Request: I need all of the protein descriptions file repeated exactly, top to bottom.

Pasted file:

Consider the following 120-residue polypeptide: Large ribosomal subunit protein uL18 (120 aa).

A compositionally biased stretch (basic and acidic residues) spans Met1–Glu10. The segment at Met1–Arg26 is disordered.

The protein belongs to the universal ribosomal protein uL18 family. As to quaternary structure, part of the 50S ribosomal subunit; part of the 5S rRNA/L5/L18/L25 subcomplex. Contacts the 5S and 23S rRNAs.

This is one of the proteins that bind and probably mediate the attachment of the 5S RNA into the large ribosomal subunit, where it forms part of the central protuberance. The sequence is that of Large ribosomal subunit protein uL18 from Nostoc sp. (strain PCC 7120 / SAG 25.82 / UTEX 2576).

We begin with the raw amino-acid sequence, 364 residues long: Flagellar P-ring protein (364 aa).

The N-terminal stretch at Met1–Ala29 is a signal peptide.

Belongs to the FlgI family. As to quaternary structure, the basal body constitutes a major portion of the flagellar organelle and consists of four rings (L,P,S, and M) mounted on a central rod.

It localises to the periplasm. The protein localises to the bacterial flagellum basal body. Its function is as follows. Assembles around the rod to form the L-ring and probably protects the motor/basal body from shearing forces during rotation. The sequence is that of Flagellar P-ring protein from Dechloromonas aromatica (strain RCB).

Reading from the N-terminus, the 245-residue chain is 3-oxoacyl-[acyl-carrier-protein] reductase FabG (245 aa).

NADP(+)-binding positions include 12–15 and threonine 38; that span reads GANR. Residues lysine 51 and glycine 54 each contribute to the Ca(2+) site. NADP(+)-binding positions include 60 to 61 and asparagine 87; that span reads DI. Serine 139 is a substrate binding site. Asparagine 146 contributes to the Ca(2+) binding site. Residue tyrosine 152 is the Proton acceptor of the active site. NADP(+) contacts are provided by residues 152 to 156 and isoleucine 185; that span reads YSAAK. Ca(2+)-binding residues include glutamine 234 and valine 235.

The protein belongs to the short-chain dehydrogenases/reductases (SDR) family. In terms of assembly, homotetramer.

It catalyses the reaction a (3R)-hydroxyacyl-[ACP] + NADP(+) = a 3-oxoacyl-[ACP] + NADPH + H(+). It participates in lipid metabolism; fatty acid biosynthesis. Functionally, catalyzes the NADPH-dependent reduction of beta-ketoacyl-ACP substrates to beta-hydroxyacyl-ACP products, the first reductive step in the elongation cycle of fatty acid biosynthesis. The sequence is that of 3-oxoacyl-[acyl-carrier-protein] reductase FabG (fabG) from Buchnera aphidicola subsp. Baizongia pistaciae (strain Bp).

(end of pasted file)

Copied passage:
Consider the following 120-residue polypeptide: Large ribosomal subunit protein uL18 (120 aa).

A compositionally biased stretch (basic and acidic residues) spans Met1–Glu10. The segment at Met1–Arg26 is disordered.

The protein belongs to the universal ribosomal protein uL18 family. As to quaternary structure, part of the 50S ribosomal subunit; part of the 5S rRNA/L5/L18/L25 subcomplex. Contacts the 5S and 23S rRNAs.

This is one of the proteins that bind and probably mediate the attachment of the 5S RNA into the large ribosomal subunit, where it forms part of the central protuberance. The sequence is that of Large ribosomal subunit protein uL18 from Nostoc sp. (strain PCC 7120 / SAG 25.82 / UTEX 2576).

We begin with the raw amino-acid sequence, 364 residues long: Flagellar P-ring protein (364 aa).

The N-terminal stretch at Met1–Ala29 is a signal peptide.

Belongs to the FlgI family. As to quaternary structure, the basal body constitutes a major portion of the flagellar organelle and consists of four rings (L,P,S, and M) mounted on a central rod.

It localises to the periplasm. The protein localises to the bacterial flagellum basal body. Its function is as follows. Assembles around the rod to form the L-ring and probably protects the motor/basal body from shearing forces during rotation. The sequence is that of Flagellar P-ring protein from Dechloromonas aromatica (strain RCB).

Reading from the N-terminus, the 245-residue chain is 3-oxoacyl-[acyl-carrier-protein] reductase FabG (245 aa).

NADP(+)-binding positions include 12–15 and threonine 38; that span reads GANR. Residues lysine 51 and glycine 54 each contribute to the Ca(2+) site. NADP(+)-binding positions include 60 to 61 and asparagine 87; that span reads DI. Serine 139 is a substrate binding site. Asparagine 146 contributes to the Ca(2+) binding site. Residue tyrosine 152 is the Proton acceptor of the active site. NADP(+) contacts are provided by residues 152 to 156 and isoleucine 185; that span reads YSAAK. Ca(2+)-binding residues include glutamine 234 and valine 235.

The protein belongs to the short-chain dehydrogenases/reductases (SDR) family. In terms of assembly, homotetramer.

It catalyses the reaction a (3R)-hydroxyacyl-[ACP] + NADP(+) = a 3-oxoacyl-[ACP] + NADPH + H(+). It participates in lipid metabolism; fatty acid biosynthesis. Functionally, catalyzes the NADPH-dependent reduction of beta-ketoacyl-ACP substrates to beta-hydroxyacyl-ACP products, the first reductive step in the elongation cycle of fatty acid biosynthesis. The sequence is that of 3-oxoacyl-[acyl-carrier-protein] reductase FabG (fabG) from Buchnera aphidicola subsp. Baizongia pistaciae (strain Bp).